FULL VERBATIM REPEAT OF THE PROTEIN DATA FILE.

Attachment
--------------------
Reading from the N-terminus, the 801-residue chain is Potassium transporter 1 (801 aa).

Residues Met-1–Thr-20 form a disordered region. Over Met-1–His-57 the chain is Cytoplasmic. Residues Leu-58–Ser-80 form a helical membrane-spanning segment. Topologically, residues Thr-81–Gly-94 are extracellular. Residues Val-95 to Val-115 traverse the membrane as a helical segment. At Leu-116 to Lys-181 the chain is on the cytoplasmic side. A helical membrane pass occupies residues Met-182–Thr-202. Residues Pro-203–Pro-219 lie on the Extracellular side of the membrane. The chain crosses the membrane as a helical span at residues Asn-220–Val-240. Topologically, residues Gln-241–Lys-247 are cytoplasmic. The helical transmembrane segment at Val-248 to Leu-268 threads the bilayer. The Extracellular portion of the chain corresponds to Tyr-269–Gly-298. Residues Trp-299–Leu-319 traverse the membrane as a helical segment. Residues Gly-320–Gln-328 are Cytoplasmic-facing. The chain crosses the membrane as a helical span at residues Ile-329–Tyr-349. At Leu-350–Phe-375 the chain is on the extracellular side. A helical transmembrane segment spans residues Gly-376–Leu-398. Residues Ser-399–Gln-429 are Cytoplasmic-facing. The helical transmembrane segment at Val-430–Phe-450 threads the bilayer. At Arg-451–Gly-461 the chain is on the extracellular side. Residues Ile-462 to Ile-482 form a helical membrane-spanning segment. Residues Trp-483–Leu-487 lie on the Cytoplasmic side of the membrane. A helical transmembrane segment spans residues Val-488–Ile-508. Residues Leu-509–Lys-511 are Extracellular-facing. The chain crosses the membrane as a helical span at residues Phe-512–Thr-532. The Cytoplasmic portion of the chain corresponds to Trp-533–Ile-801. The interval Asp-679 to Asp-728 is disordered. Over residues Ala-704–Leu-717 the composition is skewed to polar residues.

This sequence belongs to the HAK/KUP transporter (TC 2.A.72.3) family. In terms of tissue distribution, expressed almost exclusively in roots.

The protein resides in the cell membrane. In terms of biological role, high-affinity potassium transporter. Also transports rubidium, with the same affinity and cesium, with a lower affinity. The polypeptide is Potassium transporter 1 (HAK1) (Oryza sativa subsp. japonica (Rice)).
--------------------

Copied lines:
Reading from the N-terminus, the 801-residue chain is Potassium transporter 1 (801 aa).

Residues Met-1–Thr-20 form a disordered region. Over Met-1–His-57 the chain is Cytoplasmic. Residues Leu-58–Ser-80 form a helical membrane-spanning segment. Topologically, residues Thr-81–Gly-94 are extracellular. Residues Val-95 to Val-115 traverse the membrane as a helical segment. At Leu-116 to Lys-181 the chain is on the cytoplasmic side. A helical membrane pass occupies residues Met-182–Thr-202. Residues Pro-203–Pro-219 lie on the Extracellular side of the membrane. The chain crosses the membrane as a helical span at residues Asn-220–Val-240. Topologically, residues Gln-241–Lys-247 are cytoplasmic. The helical transmembrane segment at Val-248 to Leu-268 threads the bilayer. The Extracellular portion of the chain corresponds to Tyr-269–Gly-298. Residues Trp-299–Leu-319 traverse the membrane as a helical segment. Residues Gly-320–Gln-328 are Cytoplasmic-facing. The chain crosses the membrane as a helical span at residues Ile-329–Tyr-349. At Leu-350–Phe-375 the chain is on the extracellular side. A helical transmembrane segment spans residues Gly-376–Leu-398. Residues Ser-399–Gln-429 are Cytoplasmic-facing. The helical transmembrane segment at Val-430–Phe-450 threads the bilayer. At Arg-451–Gly-461 the chain is on the extracellular side. Residues Ile-462 to Ile-482 form a helical membrane-spanning segment. Residues Trp-483–Leu-487 lie on the Cytoplasmic side of the membrane. A helical transmembrane segment spans residues Val-488–Ile-508. Residues Leu-509–Lys-511 are Extracellular-facing. The chain crosses the membrane as a helical span at residues Phe-512–Thr-532. The Cytoplasmic portion of the chain corresponds to Trp-533–Ile-801. The interval Asp-679 to Asp-728 is disordered. Over residues Ala-704–Leu-717 the composition is skewed to polar residues.

This sequence belongs to the HAK/KUP transporter (TC 2.A.72.3) family. In terms of tissue distribution, expressed almost exclusively in roots.

The protein resides in the cell membrane. In terms of biological role, high-affinity potassium transporter. Also transports rubidium, with the same affinity and cesium, with a lower affinity. The polypeptide is Potassium transporter 1 (HAK1) (Oryza sativa subsp. japonica (Rice)).